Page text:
Monday, June 2, 2014

A(nother) Book Is Born

This week’s question: How did your first novel come about and how long did it take to get published?


My first novel never did get published. It never got finished. Right now, I can’t remember if it even had a title. I’d forgotten about it until this week’s topic got me thinking. I have it somewhere. It was typed on an IBM Selectric, which goes a long way to explaining why it never got finished. I’m a terrible typist and helped make Liquid Paper profitable in its day, which would have been the early 80s, I think, before I got my first computer.  The ‘muddle in the middle’ was bad enough, but I distinctly recall the moment I realized I had to change the protagonist’s rank in the SFPD for the story to work. It was around page 150 and there was no way in hell I was going to re-type 150 pages! Into the drawer it went and I figured writing anything longer than four pages was not part of my future. I’d stick to reading crime fiction.

Fast forward to about 2003. My partner was a sculptor and we hung out with artists, collectors, gallerists, and museum staff. Many of them had outsized personalities and one in particular was nasty to my guy. “Honey, I’ll kill him,” I blurted out one day, and realized immediately that I had the makings of a great story I was itching to tell. I got more active in MWA to get inspired, signed up for a serious mystery conference and hammered out five chapters. Over the next couple of years, having gotten some useful feedback, I re-wrote the five chapters more than once. I couldn’t seem to get past them, though. My work life called for much writing, but in academ-ese and bureaucrat-ese and, frequently, in the voice of a 65-year old Jesuit priest (the president of the university). Finding the energy and focus to switch gears at night and write like a breezy young divorcee who stumbles over dead bodies was not working well for me.

Tempis fugit. Finishing a credible novel, finding an agent, and getting it published quickly rose to the top of my bucket list. So I figured out how to quit the day job, and finished the first draft in five months. Found a critique group, rewrote, polished, and after a stumble or two, found an agent. She took my manuscript to market in August 2008 – yes, the very moment the publishing industry began to deflate like a defective balloon. When we got a decent offer, we grabbed it, and counted our blessings. MURDER IN THE ABSTRACT came out in May 2010. It went on to sell into large print, mass paper, book club, and e-book editions, not bad for a first book.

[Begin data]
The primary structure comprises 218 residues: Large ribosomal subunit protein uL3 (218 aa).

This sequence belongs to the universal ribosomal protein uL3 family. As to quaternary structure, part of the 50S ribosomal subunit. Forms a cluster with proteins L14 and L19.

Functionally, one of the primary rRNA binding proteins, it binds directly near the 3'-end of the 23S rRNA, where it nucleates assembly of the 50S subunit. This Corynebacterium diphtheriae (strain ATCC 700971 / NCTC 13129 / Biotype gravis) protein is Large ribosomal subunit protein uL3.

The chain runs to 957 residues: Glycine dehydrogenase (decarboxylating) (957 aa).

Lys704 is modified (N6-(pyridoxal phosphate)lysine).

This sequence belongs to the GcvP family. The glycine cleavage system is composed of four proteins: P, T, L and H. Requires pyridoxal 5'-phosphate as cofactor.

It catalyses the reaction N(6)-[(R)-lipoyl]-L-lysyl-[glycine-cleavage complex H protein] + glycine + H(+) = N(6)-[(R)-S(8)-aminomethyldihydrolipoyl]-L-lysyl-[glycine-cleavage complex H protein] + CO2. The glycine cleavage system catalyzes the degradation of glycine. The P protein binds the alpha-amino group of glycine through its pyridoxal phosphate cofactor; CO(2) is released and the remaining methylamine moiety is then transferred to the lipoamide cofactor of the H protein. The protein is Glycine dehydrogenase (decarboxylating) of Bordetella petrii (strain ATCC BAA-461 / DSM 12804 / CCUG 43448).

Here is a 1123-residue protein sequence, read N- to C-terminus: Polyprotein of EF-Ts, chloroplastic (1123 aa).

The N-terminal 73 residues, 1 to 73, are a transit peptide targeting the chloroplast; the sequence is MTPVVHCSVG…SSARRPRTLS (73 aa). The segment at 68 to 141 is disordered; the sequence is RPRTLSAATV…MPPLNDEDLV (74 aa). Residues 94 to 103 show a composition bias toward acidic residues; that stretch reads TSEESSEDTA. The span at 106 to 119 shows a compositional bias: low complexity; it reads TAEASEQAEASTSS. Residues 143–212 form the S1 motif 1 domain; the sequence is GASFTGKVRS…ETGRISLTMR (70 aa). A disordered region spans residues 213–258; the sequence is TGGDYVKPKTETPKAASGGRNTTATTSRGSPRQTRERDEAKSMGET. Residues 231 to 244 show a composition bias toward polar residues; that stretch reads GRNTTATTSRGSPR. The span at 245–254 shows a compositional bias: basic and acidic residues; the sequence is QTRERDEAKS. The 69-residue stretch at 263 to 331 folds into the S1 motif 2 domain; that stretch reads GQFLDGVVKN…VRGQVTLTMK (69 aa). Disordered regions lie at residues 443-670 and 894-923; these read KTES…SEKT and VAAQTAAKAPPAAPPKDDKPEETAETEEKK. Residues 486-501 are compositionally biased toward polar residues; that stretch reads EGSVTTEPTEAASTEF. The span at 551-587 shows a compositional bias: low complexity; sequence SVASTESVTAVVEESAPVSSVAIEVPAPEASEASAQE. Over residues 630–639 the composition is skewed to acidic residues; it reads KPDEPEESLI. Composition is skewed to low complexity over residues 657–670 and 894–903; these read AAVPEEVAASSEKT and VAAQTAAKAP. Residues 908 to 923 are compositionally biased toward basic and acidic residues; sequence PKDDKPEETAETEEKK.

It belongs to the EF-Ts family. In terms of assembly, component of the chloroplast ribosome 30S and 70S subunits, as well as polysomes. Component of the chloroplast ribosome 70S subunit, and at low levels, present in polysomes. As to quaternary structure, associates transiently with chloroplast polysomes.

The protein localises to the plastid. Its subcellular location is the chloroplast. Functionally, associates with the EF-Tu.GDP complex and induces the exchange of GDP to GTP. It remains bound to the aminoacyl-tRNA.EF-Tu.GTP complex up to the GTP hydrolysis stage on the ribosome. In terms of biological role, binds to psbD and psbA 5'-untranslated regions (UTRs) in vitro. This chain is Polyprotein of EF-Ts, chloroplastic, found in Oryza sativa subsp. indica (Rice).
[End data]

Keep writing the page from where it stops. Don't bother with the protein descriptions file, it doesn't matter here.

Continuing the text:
Every published author’s story is different, but we all hit a wall somewhere, maybe more than one, on the way to writing the best first book we’re capable of. The trick is to respect your goals, speak them out loud, and then pay attention to the ways the universe – in the form of your family and friends, job situation, network of other writers – points you to a way through the wall.

 - Susan


7 comments:

Paul D. Marks said...

Love the bit about wanting to change the character's rank, but it being too daunting on a typewriter, Susan. I remember those days too well. Nice piece.

Catriona McPherson said...

Paul, that made me laugh out loud too! The groan came at "August 2008", Susan. Just too horribly true.

Diane Vallere said...

I give thanks to the teacher who taught typing in high school to this day! And I, too, hear you on the "August 2008." July 2008 was the month I changed states and got off the corporate ladder in order to make getting published a priority. Those were some murky years.

Meredith Cole said...

Great post, Susan! And great advice for pre-published writers.

RJ Harlick said...

Good for you, Susan, for sticking with it. Another bit of advice you should add to your list first book wisdom. And good for you that all your had work and persistence paid off so handsomely.

Susan C Shea said...

All we can do is laugh, right?

Robin Spano said...

You are an inspiration. Love this message to writers everywhere.